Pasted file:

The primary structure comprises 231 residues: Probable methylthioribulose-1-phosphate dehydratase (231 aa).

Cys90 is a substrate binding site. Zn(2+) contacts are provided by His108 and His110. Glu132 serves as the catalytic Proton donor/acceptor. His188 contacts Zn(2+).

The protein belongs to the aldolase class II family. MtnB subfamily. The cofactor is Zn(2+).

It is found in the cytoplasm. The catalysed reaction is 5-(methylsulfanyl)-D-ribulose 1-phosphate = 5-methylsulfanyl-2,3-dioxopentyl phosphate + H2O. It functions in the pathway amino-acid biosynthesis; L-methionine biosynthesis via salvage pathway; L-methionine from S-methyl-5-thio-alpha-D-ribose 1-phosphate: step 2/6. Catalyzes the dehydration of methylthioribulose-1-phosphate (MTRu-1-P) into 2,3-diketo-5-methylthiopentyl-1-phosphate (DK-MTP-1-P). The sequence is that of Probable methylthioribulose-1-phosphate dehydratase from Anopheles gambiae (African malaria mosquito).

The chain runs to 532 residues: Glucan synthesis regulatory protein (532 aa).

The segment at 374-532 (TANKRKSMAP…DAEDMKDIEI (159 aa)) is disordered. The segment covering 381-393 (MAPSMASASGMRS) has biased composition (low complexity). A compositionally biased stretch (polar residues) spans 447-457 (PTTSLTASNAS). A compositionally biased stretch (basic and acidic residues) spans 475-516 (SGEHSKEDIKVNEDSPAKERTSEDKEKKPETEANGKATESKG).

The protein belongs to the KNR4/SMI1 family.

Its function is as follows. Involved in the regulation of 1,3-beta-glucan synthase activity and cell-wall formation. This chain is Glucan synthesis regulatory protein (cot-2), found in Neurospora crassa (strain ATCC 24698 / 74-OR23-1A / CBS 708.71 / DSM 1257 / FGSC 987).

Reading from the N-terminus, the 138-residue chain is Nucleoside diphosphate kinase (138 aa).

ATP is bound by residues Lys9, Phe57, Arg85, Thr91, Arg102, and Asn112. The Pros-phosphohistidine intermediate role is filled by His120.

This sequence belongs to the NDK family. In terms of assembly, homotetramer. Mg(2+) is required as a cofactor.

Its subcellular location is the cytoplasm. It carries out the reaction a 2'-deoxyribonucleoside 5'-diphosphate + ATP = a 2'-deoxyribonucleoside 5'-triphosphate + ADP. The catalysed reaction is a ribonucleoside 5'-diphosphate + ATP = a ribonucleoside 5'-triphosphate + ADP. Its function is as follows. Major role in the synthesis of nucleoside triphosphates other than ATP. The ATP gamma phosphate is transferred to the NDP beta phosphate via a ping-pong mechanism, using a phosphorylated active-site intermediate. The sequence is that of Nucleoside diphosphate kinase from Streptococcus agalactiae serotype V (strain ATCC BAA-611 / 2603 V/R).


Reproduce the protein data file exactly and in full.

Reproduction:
The primary structure comprises 231 residues: Probable methylthioribulose-1-phosphate dehydratase (231 aa).

Cys90 is a substrate binding site. Zn(2+) contacts are provided by His108 and His110. Glu132 serves as the catalytic Proton donor/acceptor. His188 contacts Zn(2+).

The protein belongs to the aldolase class II family. MtnB subfamily. The cofactor is Zn(2+).

It is found in the cytoplasm. The catalysed reaction is 5-(methylsulfanyl)-D-ribulose 1-phosphate = 5-methylsulfanyl-2,3-dioxopentyl phosphate + H2O. It functions in the pathway amino-acid biosynthesis; L-methionine biosynthesis via salvage pathway; L-methionine from S-methyl-5-thio-alpha-D-ribose 1-phosphate: step 2/6. Catalyzes the dehydration of methylthioribulose-1-phosphate (MTRu-1-P) into 2,3-diketo-5-methylthiopentyl-1-phosphate (DK-MTP-1-P). The sequence is that of Probable methylthioribulose-1-phosphate dehydratase from Anopheles gambiae (African malaria mosquito).

The chain runs to 532 residues: Glucan synthesis regulatory protein (532 aa).

The segment at 374-532 (TANKRKSMAP…DAEDMKDIEI (159 aa)) is disordered. The segment covering 381-393 (MAPSMASASGMRS) has biased composition (low complexity). A compositionally biased stretch (polar residues) spans 447-457 (PTTSLTASNAS). A compositionally biased stretch (basic and acidic residues) spans 475-516 (SGEHSKEDIKVNEDSPAKERTSEDKEKKPETEANGKATESKG).

The protein belongs to the KNR4/SMI1 family.

Its function is as follows. Involved in the regulation of 1,3-beta-glucan synthase activity and cell-wall formation. This chain is Glucan synthesis regulatory protein (cot-2), found in Neurospora crassa (strain ATCC 24698 / 74-OR23-1A / CBS 708.71 / DSM 1257 / FGSC 987).

Reading from the N-terminus, the 138-residue chain is Nucleoside diphosphate kinase (138 aa).

ATP is bound by residues Lys9, Phe57, Arg85, Thr91, Arg102, and Asn112. The Pros-phosphohistidine intermediate role is filled by His120.

This sequence belongs to the NDK family. In terms of assembly, homotetramer. Mg(2+) is required as a cofactor.

Its subcellular location is the cytoplasm. It carries out the reaction a 2'-deoxyribonucleoside 5'-diphosphate + ATP = a 2'-deoxyribonucleoside 5'-triphosphate + ADP. The catalysed reaction is a ribonucleoside 5'-diphosphate + ATP = a ribonucleoside 5'-triphosphate + ADP. Its function is as follows. Major role in the synthesis of nucleoside triphosphates other than ATP. The ATP gamma phosphate is transferred to the NDP beta phosphate via a ping-pong mechanism, using a phosphorylated active-site intermediate. The sequence is that of Nucleoside diphosphate kinase from Streptococcus agalactiae serotype V (strain ATCC BAA-611 / 2603 V/R).